EagleHerald Staff Writer
MENOMINEE—In the fluorescent-lit basement of the United Methodist Church in Menominee, sitting around two conjoined plastic tables arranged with an assortment of large Domino’s pizzas, wax-coated paper plates and greased napkins, board members of the U.P. Foster Closet of Menominee joined Menominee County Prosecuting Attorney Jeffrey Rogg Thursday for his last supper as a bearded man.
Rogg had agreed to shave his beard—which he had been growing since the beginning of the pandemic-as part of a fundraiser for the volunteer—run Menominee Foster Closet, a branch of the U.P. Foster Closet nonprofit network that provides free clothing, diapers and other necessities for foster children and children living with non-biological parents in the Upper Peninsula. The Menominee Foster Closet is one of the network’s most recent branches.
Present at the fundraiser were Menominee Foster Closet board members—President Cassie Lauren and her son Matthew, Vice President Billie Kimmell, Secretary Faith Sandahl and Chairperson Erinn Anttila—along with salon stylist Ashley Buyarski and her daughter Addison and Rogg’s son Pierce.
Around 6 p.m., Rogg took a seat in a black pleather office chair and, after posing for photographs with Buyarski as she held a pair of yellow and black hedge clippers to his beard, allowed the board members to decorate him with headbands and sparkling pastel-colored clip-on ribbons as Lauren’s son Matthew began recording the livestream video. Shortly thereafter, Buyarski took the shears to Rogg’s beard. The “Beard Challenge,” which board members originally set for a goal of raising $1,000, ended with $3,065 of donations.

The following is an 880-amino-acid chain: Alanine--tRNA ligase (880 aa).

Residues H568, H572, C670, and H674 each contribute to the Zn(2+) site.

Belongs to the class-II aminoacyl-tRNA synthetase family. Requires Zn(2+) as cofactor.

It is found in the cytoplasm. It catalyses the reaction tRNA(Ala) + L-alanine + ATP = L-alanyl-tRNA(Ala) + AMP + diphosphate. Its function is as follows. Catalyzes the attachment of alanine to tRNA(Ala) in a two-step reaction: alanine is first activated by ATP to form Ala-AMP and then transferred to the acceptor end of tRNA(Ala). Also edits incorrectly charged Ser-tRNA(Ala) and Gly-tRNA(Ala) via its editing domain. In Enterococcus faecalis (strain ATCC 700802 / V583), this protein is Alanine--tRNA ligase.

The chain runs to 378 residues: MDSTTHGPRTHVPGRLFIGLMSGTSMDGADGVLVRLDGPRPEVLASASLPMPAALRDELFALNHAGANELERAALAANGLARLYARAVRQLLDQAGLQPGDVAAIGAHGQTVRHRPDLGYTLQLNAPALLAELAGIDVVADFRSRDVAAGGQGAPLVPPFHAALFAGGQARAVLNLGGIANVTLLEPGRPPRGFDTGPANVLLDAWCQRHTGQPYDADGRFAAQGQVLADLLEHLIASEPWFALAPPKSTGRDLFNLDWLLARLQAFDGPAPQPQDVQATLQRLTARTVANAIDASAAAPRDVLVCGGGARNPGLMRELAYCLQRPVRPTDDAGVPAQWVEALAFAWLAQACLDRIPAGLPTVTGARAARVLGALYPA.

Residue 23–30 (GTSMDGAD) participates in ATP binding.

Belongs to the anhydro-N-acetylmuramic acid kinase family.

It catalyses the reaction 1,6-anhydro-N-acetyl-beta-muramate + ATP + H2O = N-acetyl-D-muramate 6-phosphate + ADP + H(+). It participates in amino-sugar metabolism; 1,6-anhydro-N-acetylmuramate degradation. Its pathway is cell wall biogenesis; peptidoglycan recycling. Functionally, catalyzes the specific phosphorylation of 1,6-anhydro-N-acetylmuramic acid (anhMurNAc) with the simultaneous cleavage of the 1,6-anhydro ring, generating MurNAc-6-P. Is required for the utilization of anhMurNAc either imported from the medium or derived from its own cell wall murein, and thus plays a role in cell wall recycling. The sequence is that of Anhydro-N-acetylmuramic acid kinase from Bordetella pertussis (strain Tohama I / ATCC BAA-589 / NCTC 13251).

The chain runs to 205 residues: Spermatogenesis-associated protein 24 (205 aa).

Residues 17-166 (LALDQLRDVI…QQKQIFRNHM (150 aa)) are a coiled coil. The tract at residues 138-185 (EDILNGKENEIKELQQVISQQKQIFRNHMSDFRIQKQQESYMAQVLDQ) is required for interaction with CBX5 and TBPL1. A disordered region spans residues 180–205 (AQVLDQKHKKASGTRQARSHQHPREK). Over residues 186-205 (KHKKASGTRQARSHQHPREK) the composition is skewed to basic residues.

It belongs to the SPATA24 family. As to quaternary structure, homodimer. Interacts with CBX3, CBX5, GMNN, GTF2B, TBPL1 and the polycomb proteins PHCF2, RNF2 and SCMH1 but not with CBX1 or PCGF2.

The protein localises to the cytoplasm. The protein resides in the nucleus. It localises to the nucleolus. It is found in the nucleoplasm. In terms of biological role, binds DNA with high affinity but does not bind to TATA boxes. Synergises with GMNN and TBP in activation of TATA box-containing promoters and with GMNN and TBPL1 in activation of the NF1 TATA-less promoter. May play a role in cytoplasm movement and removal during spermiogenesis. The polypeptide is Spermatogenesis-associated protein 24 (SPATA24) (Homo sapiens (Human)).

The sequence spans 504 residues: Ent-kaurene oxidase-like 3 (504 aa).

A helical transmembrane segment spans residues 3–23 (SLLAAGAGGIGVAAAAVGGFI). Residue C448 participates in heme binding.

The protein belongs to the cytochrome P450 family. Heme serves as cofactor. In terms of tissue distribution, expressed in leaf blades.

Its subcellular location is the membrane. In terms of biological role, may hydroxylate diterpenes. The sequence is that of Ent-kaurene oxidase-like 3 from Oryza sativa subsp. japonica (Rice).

“The response has been overwhelming,” Rogg said. “I’m blown away by the generosity of people.”
Such community fundraisers are important for the ongoing operation of the Menominee Foster Closet, according to Lauren.
“We are based only on community support donations and volunteers, so we don’t have money coming in all the time,” she said. “These fundraisers and donation drives are the brunt of where we get funding.”
Lauren said that money from the community goes to the families that the Menominee Foster Closet serves but also helps with upkeep expenses such as insurance and tax filing fees.
If the numbers are any indication, the Menominee Foster Closet provides a much needed service to the local community. There were 172 and 120 foster children in Marinette and Menominee counties respectively between 2017 and 2019, according to the U.P. Foster Closet.
The former numbers don’t include children who are in the care of non-biological parents but aren’t part of the foster system. Lauren said that there are many grandparents in the area, for example, who are the caregivers of their grandchildren. She added that it can be difficult for such families to receive support because they aren’t always aware of the services that are available to them. Kimmell said that people often think the Menominee Foster Closet only supports foster families when it is actually open to any family consisting of children living with caregivers who aren’t their biological parents. The 89 families and a total of 136 youth that the Menominee Foster Closet has served over the past 7 months are a mixture of both.